Having lived in the Midwest my entire life, I find myself with a completely different read on the situation. I actually think a sour dose of Midwest humility is is exactly what the rest of the US needs. Force the Rachel Maddows and Twitter divas of the world to sit down and hear, maybe for the first time in their lives, that they aren't nearly as important as they think they are. "You're not special, and that's okay. Most people aren't, and if you think you're the exception you're probably not."

You're not on a holy crusade, you're not saving the world. You're just another yutz with an opinion, who happens to have a larger than average audience. You're not automatically right just because you claim the backing of divine mandate/the right side of history/The Science™. Get a grip, eat some humble pie, and check yourself before you wreck yourself and the rest of us along with you.

Now, two caveats to that. First I wasn't around in the heyday of Vonnegut. Maybe his message was the one that was needed back then. Second, what I'm talking about here is entirely different from the right to a minority on politics or religion or whatever else. By all means, be a rebel, just recognize that you could be wrong.

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I wouldn't understand any of these meanings of Vonnegut's work without you guys explaining it to me. I was diagnosed with Asperger's Syndrome as an adult which finally gave a lot of context to how things had been for me in my earlier life. If I had tried to read Vonnegut, which I am sure I did but stopped shortly into it, I would never have understood it. Sarcasm and satire are largely lost on me. I can work to understand them, but I don't really always get the meaning behind it. The way Walter and Matt talk about things is very insightful for me.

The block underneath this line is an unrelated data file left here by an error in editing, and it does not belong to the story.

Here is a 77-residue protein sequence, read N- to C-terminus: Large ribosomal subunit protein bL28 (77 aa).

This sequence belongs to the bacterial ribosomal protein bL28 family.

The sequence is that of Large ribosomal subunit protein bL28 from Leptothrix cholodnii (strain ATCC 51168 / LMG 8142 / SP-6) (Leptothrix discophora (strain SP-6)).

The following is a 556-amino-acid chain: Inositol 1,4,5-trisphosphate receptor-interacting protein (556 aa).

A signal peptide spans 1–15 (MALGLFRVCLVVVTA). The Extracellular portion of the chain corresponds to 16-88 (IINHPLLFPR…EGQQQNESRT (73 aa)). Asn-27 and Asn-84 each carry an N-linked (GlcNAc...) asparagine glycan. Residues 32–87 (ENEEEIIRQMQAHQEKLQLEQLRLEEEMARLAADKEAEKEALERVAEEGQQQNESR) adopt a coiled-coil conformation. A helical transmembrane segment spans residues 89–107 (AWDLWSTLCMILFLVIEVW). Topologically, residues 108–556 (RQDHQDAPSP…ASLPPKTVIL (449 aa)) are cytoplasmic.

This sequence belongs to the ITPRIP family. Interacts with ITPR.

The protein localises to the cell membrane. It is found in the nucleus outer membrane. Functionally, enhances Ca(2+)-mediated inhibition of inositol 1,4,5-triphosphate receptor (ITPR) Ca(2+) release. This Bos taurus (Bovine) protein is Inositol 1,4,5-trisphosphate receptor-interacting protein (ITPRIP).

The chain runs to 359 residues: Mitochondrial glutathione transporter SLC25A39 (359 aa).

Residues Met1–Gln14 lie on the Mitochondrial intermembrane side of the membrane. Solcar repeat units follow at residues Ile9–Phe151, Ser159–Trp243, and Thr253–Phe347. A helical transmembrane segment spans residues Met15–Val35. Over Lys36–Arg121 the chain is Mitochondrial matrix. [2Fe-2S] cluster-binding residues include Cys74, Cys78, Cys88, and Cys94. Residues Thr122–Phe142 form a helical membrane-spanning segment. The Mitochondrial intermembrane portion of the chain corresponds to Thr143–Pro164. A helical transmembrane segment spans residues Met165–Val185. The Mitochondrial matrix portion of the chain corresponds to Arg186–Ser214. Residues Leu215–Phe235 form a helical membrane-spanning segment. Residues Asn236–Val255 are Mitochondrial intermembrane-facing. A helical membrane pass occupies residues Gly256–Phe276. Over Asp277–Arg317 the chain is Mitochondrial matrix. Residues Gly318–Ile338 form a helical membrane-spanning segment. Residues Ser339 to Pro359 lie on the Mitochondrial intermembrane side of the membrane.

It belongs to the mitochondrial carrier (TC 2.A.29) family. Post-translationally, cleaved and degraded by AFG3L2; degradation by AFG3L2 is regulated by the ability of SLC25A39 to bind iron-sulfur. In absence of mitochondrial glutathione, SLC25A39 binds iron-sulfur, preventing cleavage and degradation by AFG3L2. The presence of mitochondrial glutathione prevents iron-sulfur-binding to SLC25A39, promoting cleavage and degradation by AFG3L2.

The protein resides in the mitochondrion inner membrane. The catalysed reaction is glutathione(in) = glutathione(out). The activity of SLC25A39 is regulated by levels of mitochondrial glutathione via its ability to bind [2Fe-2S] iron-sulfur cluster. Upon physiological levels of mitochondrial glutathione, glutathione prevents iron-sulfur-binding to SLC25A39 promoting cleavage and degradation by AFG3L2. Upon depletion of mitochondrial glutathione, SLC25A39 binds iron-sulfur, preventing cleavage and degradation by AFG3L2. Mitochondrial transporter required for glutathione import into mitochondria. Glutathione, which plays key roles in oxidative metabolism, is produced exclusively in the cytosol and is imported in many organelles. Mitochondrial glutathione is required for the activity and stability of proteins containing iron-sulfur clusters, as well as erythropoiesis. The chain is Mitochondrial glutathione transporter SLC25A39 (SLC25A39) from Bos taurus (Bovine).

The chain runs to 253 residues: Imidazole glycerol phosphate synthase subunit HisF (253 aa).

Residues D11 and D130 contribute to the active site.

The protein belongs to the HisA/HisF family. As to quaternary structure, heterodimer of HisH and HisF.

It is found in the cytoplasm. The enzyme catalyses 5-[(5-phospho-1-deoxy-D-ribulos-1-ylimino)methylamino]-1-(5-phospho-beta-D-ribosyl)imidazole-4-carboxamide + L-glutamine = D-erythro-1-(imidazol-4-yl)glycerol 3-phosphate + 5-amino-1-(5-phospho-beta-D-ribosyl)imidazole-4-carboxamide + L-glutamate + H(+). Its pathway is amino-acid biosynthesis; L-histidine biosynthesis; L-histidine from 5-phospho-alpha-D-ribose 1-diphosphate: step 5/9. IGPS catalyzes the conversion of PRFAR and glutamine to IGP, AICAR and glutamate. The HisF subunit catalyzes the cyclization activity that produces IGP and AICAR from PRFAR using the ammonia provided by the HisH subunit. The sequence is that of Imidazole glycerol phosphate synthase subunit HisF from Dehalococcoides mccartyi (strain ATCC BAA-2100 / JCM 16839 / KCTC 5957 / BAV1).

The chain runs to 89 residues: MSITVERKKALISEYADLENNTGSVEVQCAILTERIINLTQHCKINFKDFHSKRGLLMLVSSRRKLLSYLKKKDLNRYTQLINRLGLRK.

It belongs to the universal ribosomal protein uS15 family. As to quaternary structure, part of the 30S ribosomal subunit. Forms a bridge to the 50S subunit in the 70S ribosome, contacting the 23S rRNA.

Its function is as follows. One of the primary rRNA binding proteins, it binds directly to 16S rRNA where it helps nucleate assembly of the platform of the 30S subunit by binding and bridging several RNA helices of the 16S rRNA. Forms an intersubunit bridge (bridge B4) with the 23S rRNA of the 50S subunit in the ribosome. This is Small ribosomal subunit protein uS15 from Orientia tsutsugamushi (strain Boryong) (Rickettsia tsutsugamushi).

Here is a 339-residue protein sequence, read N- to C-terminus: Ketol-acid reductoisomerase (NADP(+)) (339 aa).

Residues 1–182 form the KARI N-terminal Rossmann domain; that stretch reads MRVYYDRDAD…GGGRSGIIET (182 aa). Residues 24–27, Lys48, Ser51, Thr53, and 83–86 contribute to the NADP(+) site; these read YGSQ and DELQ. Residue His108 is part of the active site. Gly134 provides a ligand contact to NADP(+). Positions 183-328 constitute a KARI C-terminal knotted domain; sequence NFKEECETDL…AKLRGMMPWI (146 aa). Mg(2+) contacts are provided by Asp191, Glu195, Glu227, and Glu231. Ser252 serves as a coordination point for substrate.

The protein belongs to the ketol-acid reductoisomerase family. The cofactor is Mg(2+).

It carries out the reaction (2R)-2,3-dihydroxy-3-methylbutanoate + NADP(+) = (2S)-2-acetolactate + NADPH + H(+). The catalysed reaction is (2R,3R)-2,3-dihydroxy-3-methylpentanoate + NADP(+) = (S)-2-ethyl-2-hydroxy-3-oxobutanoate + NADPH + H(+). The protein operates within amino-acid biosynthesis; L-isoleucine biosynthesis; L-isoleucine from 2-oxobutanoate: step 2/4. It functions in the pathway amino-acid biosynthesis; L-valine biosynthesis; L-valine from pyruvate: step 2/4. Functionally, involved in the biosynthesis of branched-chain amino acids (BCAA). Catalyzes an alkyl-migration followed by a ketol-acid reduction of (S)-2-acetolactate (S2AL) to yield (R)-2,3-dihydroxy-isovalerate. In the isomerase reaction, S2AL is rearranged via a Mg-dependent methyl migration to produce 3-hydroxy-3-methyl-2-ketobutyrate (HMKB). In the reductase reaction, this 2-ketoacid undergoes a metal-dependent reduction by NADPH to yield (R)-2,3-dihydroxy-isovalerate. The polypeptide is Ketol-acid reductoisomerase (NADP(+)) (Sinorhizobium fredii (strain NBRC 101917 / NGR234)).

Maybe there are more people like me who are literalists and maybe that is how they get indoctrinated into group think and elitism, because they take it all to heart verbatim and they internalize all of it. Thankfully, I have a natural faith in God which makes narcissism seem ridiculous to me. But, I notice another type of Asperger's personality type that seems to completely lack the belief in God and they are the ones who seem to instigate or easily fall prey to the leftist authoritarian extremes.

I think it's really cool the way Walter and Matt, and so many of the other people who comment here, have instant windows into this kind of literary humor. I write medical science documents and so my writing is highly utilitarian. I like to feel that it is artful in its own way, but sarcasm in science is not a useful tool. Satire in science, however, does seem to be gaining some traction if some of the recent vaccine science is to be reviewed honestly. Okay, feeling like the outsider here but I am really enjoying the conversations anyway.

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I'm am really enjoying these book discussions. Thank you.

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I read Harrison Bergeron in middle school and it always occupied a space in the back of my mind. I often thought about it when stories came around of standards being lowered. I recently read it again and it’s more than a little scary.

Diana Moon Glampers would have made some excellent TikTok videos.

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Every conversation is great, but you guys surpassed yourselves on this one. Your fans can't live without you. I mentioned this in the other comments but for those interested in Walter's comments re the evil eye, there's a very good book on this subject, including pagan, Jewish, and especially Christian traditions written by an Eastern Orthox priest Fr George Aquaro. Title: "Death by Envy"

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I spent about a year in NZ and discovered what they call “tall poppy syndrome”.